Police Brace for Violence as Feminists, ultra-Orthodox to Face Off Over Western Wall Prayer

Ultra-Orthodox mobilizing against Women of the Wall: 'The Kotel is the heart of the nation - a heart cannot be split.'

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Violence at a Women of the Wall event near the Western Wall, Jerusalem, November 2016.
Violence at a Women of the Wall event near the Western Wall, Jerusalem, November 2016.Credit: Emil Salman
Judy Maltz
Judy Maltz

Israeli police are bracing for an outbreak of violence at the Western Wall next Monday morning, when Women of the Wall holds its monthly prayer service. Several Orthodox groups are mobilizing to bring out large numbers of supporters in a show of force against the multi-denominational feminist prayer group, whose practices they oppose. Police fear clashes may erupt, as they have under similar circumstances in the past.

One group behind the campaign is the Liba Center, an ultra-Orthodox, right-wing organization that has petitioned the High Court of Justice against the government decision to allocate part of the Western Wall to the non-Orthodox movements and Women of the Wall. Liba, which operates in collaboration with the Chief Rabbinate of Israel, this week launched a video campaign against the government plan under the following slogan: “The Kotel is the heart of the nation – a heart cannot be split.”

The video concludes with a call to supporters to come to the Western Wall on Monday morning to “stop contempt of the Kotel.” Liba, which describes its mission as “preserving the Jewish character of the State of Israel,” recently published a report claiming to show ties between Reform Judaism and the international Boycott, Divest and Sanctions movement against Israel. A spokesman for the organization refused to take questions from Haaretz.

Various high schools for Orthodox girls are also organizing to bring their students to the Western Wall on Monday morning. In the past, such efforts were aimed at filling up the women’s prayer plaza early enough in the morning so that no room would remain for Women of the Wall worshipers once they arrived.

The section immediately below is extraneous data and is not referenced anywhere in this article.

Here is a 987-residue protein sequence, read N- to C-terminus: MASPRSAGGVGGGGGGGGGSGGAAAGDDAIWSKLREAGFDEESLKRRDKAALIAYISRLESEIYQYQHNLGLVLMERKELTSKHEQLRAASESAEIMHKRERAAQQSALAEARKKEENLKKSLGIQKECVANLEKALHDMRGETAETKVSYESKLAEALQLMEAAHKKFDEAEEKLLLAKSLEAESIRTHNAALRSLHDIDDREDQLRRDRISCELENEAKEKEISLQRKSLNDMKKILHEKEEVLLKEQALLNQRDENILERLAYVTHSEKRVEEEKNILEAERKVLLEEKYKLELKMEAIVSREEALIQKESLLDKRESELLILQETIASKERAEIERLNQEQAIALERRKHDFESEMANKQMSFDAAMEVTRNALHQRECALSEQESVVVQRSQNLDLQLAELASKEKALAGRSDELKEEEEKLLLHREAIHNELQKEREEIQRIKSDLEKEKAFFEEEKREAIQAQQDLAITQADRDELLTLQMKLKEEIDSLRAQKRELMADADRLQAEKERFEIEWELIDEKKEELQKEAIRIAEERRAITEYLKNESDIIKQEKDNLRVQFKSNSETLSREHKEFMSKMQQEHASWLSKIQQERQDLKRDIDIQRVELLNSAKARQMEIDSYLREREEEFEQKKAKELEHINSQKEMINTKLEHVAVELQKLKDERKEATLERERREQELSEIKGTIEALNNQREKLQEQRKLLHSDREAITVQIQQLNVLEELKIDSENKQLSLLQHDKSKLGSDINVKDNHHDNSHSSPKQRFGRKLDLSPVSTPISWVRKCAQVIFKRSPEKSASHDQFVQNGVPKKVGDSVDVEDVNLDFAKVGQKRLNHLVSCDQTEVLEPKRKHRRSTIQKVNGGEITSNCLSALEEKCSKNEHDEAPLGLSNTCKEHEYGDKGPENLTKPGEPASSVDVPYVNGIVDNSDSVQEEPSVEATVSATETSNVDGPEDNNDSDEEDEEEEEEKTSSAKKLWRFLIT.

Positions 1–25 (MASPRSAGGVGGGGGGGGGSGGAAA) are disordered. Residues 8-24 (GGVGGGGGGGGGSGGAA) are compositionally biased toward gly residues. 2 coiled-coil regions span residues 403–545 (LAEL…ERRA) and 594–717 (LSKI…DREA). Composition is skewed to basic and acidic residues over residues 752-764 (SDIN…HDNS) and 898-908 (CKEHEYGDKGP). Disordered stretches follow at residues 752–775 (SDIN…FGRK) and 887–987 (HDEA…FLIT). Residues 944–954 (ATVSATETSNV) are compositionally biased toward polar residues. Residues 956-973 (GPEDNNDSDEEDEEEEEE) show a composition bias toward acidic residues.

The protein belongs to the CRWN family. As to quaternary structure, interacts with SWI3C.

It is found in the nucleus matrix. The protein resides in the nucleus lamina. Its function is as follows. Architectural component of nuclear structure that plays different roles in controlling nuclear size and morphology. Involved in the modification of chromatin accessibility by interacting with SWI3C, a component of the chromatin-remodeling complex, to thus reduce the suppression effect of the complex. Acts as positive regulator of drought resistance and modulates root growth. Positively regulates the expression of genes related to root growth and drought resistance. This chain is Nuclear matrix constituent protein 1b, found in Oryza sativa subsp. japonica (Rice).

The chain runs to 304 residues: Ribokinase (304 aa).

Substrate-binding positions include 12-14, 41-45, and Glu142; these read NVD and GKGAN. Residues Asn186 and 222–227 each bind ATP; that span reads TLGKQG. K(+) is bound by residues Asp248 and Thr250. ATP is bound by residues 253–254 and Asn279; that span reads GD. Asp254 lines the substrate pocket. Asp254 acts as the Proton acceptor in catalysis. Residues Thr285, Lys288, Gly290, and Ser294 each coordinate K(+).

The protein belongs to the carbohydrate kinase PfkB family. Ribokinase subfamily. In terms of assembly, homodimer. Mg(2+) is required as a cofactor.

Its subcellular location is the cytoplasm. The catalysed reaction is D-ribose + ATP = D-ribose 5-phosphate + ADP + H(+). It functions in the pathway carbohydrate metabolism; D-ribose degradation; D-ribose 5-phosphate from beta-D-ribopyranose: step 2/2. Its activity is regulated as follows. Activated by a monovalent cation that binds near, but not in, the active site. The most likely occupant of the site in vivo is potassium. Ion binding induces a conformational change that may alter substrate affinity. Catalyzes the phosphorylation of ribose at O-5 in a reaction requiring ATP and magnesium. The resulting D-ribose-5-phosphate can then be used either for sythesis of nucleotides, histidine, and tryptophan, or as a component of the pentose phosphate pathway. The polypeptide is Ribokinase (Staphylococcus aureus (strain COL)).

Anat Hoffman, chairwoman of Women of the Wall, told Haaretz on Wednesday that she was contacted earlier this week by a senior officer in the Jerusalem police force, who proposed that her group not hold its prayer service this month in the women’s prayer area, but rather, in a fenced off area away from the Orthodox worshipers in order to prevent confrontations. Hoffman said her group would not agree to hold its service away from the women’s section.

She then asked if police would come to their assistance if members of her group were disrupted while praying in the women’s prayer area. According to Hoffman, the police officer responded that he could only intervene if Rabbi Shmuel Rabinowitz, the custodian of the Western Wall, requested his assistance.

“He told me that the rabbi was in charge of law and order within the confines of the Western Wall, and that the area is considered extra-territorial for police,” relayed Hoffman, who said she was shocked by this statement.

A spokeswoman for the Jerusalem police department said in response: “Visiting and entry arrangements to the Western Wall compound, as well as prayer regulations, are the responsibility of the official in charge of holy sites. Israeli police are charged with ensuring public safety and order, and in this capacity, act to allow all those who wish to visit the Western Wall and access it to do so.”

In response to a question, Rabinowitz said he would make sure that “all those who wish to pray at the Western Wall, in compliance with regulations, will be able to do so without their rights being violated.” He said he had instructed his staff to take the necessary precautions to avoid incidents of violence on Monday morning.

More than a year ago, the government approved a plan to create a new egalitarian prayer space at the southern expanse of the Western Wall, where men and women could hold mixed prayer services and where Women of the Wall could pray as they see fit. Under pressure from his ultra-Orthodox coalition partners, Prime Minister Benjamin Netanyahu has not moved ahead with the plan.

The non-Orthodox movements and Women of the Wall have petitioned the High Court of Justice, demanding that the government fulfill its commitment, or alternatively, re-divide the existing gender-segregated prayers spaces in order to make room for them. According to the latest deadline it was given by the Supreme Court, the state must submit its response to the petition on Thursday.

On Sunday, a day before the scheduled prayer service, a special Knesset committee will convene at the Western Wall to discuss changes in regulations regarding body searches at the Jewish holy site. This follows a High Court of Justice rebuke last month of Rabinowitz for subjecting women to intense body searches when they entered the Western Wall.

Participants in Women of the Wall prayer services are often pulled aside during standard security checks and forced to take off parts of their clothing to determine whether they have been smuggling in Torah scrolls in violation of rules at the Jewish holy site. These searches have continued even after the High Court of Justice weighed in.

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